Florida or New York: which one is home? For snowbirds Donald and Rose Lieberman, who spent winters in Florida and summers in New York, their home was New York, according to a recent Administrative Law Judge decision. Therefore, as New York residents, the Liebermans were subject to New York State income tax on their worldwide income. Part of the reason for the ALJ’s determination was that Donald regularly came to New York to look after his investment properties personally, and stay in touch with his tenants. He referred to these business trips to New York as “kissing the bricks.” Perhaps if he had more of a long-distance romance, he might have saved over $100,000 of New York tax, interest and penalties.
The Liebermans had lived for many years in Queens, New York. For health reasons, they wanted to avoid the cold New York winters, and bought a place in Florida in 1990. In 2004, they filed a New York State part-year resident income tax return, claiming that they changed their domicile from New York to Florida and ceased to be New York residents. Ownership of their home in Queens was transferred to their three children, although the Liebermans continued to stay there during their extended trips to New York during the spring and summer.
Changing domicile, however, requires a lot more than obtaining a Florida driver’s license, registering to vote in Florida, and registering cars in Florida, all of which the Liebermans did. Domicile is defined as the place that a person considers home, and intends to return to whenever absent. A person claiming a change of domicile has the burden to prove, by clear and convincing evidence, that he or she has abandoned the old domicile and established a new one. There are numerous objective factors to consider, including the amount of time spent in each location and the taxpayer’s involvement in business activities. For more discussion of the domicile test for residency and the factors involved, see articles here and here.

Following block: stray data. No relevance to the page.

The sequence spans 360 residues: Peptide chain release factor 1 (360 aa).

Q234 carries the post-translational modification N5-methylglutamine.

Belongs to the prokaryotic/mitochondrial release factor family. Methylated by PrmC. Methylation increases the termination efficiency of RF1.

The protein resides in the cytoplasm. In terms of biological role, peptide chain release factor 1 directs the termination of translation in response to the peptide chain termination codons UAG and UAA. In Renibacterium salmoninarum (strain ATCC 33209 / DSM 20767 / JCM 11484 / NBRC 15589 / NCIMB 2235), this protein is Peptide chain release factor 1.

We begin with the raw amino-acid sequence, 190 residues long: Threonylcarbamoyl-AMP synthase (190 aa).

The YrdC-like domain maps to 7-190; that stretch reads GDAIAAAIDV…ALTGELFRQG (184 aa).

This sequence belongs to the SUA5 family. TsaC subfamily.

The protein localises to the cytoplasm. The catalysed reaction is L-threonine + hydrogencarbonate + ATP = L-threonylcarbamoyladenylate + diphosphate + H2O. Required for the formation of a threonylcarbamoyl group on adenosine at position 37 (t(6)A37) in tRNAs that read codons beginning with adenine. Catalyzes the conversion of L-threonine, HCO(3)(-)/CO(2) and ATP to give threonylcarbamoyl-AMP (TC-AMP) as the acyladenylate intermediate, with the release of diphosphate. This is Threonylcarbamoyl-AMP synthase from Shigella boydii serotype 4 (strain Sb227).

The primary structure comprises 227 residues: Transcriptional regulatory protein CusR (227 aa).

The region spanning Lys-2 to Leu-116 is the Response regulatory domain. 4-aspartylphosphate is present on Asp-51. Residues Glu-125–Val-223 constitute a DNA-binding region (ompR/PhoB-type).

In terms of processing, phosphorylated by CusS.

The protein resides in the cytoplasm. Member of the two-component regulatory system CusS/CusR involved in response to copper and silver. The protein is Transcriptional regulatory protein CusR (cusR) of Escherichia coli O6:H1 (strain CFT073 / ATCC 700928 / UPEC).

The ALJ determined that the Liebermans produced “little convincing evidence” that they intended their domicile to be in Florida. They spent about the same amount of time in New York as in Florida. Donald Lieberman remained actively involved in his New York real estate business. There was no evidence of a daily routine in Florida or a social life. Their snowbird pattern of life stayed the same before and after their claimed change of domicile.
While an ALJ opinion is not a controlling precedent, the Liebermans’ case shows that New Yorkers planning to move to other states – whether to warm climates like Florida, North Carolina, Nevada or Arizona, or to snow country such as Vermont – need to know the law and keep good records to prove a change of domicile.